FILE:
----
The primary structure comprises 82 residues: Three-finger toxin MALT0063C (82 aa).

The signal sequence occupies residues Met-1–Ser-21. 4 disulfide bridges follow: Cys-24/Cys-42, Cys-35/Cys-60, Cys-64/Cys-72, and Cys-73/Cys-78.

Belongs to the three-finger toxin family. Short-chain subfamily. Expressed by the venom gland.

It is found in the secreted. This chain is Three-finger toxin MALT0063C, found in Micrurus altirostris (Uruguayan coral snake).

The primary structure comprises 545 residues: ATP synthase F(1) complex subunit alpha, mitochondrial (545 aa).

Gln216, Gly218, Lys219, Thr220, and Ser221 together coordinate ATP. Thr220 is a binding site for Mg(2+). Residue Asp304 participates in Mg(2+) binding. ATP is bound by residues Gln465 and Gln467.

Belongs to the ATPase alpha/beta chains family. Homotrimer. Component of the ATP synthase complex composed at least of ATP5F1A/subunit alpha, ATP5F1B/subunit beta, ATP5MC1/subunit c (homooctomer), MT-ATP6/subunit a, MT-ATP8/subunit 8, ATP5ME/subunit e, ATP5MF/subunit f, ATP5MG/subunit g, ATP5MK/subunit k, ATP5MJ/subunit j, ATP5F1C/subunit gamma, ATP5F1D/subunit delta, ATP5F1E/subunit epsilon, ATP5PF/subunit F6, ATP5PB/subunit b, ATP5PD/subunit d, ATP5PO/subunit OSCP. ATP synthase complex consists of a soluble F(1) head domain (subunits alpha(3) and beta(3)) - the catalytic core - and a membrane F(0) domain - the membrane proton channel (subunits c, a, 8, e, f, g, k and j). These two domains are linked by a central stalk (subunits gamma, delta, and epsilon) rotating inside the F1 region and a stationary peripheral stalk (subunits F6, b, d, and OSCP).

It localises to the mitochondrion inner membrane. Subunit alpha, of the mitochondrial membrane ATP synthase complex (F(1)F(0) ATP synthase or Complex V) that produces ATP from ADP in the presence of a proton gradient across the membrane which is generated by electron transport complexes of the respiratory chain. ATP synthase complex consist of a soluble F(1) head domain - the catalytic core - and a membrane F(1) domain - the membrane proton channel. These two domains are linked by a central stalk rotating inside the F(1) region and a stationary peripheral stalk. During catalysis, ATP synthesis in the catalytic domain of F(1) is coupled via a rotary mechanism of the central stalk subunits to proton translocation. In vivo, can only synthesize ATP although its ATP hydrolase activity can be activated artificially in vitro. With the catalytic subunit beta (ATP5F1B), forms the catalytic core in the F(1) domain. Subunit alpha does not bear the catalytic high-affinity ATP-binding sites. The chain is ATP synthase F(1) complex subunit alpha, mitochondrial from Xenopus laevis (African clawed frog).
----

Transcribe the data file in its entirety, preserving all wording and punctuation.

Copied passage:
The primary structure comprises 82 residues: Three-finger toxin MALT0063C (82 aa).

The signal sequence occupies residues Met-1–Ser-21. 4 disulfide bridges follow: Cys-24/Cys-42, Cys-35/Cys-60, Cys-64/Cys-72, and Cys-73/Cys-78.

Belongs to the three-finger toxin family. Short-chain subfamily. Expressed by the venom gland.

It is found in the secreted. This chain is Three-finger toxin MALT0063C, found in Micrurus altirostris (Uruguayan coral snake).

The primary structure comprises 545 residues: ATP synthase F(1) complex subunit alpha, mitochondrial (545 aa).

Gln216, Gly218, Lys219, Thr220, and Ser221 together coordinate ATP. Thr220 is a binding site for Mg(2+). Residue Asp304 participates in Mg(2+) binding. ATP is bound by residues Gln465 and Gln467.

Belongs to the ATPase alpha/beta chains family. Homotrimer. Component of the ATP synthase complex composed at least of ATP5F1A/subunit alpha, ATP5F1B/subunit beta, ATP5MC1/subunit c (homooctomer), MT-ATP6/subunit a, MT-ATP8/subunit 8, ATP5ME/subunit e, ATP5MF/subunit f, ATP5MG/subunit g, ATP5MK/subunit k, ATP5MJ/subunit j, ATP5F1C/subunit gamma, ATP5F1D/subunit delta, ATP5F1E/subunit epsilon, ATP5PF/subunit F6, ATP5PB/subunit b, ATP5PD/subunit d, ATP5PO/subunit OSCP. ATP synthase complex consists of a soluble F(1) head domain (subunits alpha(3) and beta(3)) - the catalytic core - and a membrane F(0) domain - the membrane proton channel (subunits c, a, 8, e, f, g, k and j). These two domains are linked by a central stalk (subunits gamma, delta, and epsilon) rotating inside the F1 region and a stationary peripheral stalk (subunits F6, b, d, and OSCP).

It localises to the mitochondrion inner membrane. Subunit alpha, of the mitochondrial membrane ATP synthase complex (F(1)F(0) ATP synthase or Complex V) that produces ATP from ADP in the presence of a proton gradient across the membrane which is generated by electron transport complexes of the respiratory chain. ATP synthase complex consist of a soluble F(1) head domain - the catalytic core - and a membrane F(1) domain - the membrane proton channel. These two domains are linked by a central stalk rotating inside the F(1) region and a stationary peripheral stalk. During catalysis, ATP synthesis in the catalytic domain of F(1) is coupled via a rotary mechanism of the central stalk subunits to proton translocation. In vivo, can only synthesize ATP although its ATP hydrolase activity can be activated artificially in vitro. With the catalytic subunit beta (ATP5F1B), forms the catalytic core in the F(1) domain. Subunit alpha does not bear the catalytic high-affinity ATP-binding sites. The chain is ATP synthase F(1) complex subunit alpha, mitochondrial from Xenopus laevis (African clawed frog).